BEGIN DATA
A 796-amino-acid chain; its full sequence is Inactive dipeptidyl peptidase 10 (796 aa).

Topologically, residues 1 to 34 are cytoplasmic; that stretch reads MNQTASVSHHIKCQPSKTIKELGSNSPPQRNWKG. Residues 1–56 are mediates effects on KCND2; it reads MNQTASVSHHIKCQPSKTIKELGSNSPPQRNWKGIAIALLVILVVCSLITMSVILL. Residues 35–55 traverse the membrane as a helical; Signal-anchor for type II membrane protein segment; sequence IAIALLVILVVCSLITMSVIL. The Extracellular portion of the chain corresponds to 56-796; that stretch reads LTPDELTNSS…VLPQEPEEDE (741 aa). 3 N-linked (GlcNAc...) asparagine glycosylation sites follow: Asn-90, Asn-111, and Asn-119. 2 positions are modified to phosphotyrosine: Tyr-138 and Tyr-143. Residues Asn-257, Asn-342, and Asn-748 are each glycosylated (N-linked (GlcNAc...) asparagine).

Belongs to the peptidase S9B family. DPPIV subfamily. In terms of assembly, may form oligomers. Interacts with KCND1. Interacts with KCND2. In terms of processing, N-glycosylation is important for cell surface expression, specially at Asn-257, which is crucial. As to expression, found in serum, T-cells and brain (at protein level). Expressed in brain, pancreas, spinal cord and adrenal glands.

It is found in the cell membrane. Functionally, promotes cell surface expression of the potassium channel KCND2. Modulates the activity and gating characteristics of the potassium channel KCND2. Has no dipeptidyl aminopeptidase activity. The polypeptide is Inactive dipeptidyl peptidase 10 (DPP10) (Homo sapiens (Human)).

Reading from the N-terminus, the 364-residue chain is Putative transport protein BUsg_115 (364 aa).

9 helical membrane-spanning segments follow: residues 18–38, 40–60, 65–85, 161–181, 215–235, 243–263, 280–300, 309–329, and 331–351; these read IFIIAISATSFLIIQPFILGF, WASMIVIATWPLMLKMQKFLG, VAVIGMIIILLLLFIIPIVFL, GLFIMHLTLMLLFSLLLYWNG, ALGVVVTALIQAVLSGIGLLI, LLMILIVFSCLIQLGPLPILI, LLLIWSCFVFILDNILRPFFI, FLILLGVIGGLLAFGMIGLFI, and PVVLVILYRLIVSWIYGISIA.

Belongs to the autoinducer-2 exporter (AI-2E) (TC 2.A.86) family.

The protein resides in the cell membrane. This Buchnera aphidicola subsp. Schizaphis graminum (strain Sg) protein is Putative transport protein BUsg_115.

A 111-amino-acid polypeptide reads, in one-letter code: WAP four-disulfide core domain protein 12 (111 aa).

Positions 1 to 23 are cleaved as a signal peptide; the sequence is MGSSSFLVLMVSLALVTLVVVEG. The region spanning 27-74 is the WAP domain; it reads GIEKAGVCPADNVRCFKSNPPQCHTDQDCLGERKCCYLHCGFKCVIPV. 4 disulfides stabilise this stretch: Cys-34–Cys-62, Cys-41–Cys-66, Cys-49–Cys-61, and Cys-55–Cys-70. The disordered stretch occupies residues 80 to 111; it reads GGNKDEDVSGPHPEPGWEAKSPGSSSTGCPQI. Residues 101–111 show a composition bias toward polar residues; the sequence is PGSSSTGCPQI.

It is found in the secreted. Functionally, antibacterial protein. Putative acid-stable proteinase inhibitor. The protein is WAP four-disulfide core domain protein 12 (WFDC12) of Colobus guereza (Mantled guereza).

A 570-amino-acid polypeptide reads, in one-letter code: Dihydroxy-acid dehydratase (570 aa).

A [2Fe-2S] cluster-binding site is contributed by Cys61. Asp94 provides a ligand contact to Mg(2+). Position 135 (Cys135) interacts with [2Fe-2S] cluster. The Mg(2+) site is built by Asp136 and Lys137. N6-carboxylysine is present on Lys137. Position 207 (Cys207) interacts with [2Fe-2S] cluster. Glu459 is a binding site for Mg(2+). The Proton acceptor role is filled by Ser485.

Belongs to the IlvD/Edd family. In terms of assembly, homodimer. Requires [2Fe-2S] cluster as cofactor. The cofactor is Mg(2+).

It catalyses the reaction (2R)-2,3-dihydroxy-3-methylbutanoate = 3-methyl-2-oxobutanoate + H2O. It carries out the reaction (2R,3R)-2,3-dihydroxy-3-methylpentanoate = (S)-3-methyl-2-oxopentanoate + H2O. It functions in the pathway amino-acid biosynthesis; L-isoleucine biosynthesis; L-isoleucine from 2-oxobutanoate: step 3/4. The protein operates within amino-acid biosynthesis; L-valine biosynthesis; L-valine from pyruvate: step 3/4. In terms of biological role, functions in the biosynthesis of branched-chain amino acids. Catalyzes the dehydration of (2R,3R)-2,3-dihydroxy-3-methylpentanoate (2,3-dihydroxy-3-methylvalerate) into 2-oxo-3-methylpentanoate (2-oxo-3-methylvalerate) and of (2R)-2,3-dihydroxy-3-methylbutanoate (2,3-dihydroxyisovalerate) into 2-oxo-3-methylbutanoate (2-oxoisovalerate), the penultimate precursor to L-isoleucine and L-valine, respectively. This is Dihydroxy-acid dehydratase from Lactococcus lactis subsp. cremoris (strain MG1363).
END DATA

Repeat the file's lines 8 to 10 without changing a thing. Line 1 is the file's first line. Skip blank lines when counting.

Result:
The protein resides in the cell membrane. This Buchnera aphidicola subsp. Schizaphis graminum (strain Sg) protein is Putative transport protein BUsg_115.

A 111-amino-acid polypeptide reads, in one-letter code: WAP four-disulfide core domain protein 12 (111 aa).

Positions 1 to 23 are cleaved as a signal peptide; the sequence is MGSSSFLVLMVSLALVTLVVVEG. The region spanning 27-74 is the WAP domain; it reads GIEKAGVCPADNVRCFKSNPPQCHTDQDCLGERKCCYLHCGFKCVIPV. 4 disulfides stabilise this stretch: Cys-34–Cys-62, Cys-41–Cys-66, Cys-49–Cys-61, and Cys-55–Cys-70. The disordered stretch occupies residues 80 to 111; it reads GGNKDEDVSGPHPEPGWEAKSPGSSSTGCPQI. Residues 101–111 show a composition bias toward polar residues; the sequence is PGSSSTGCPQI.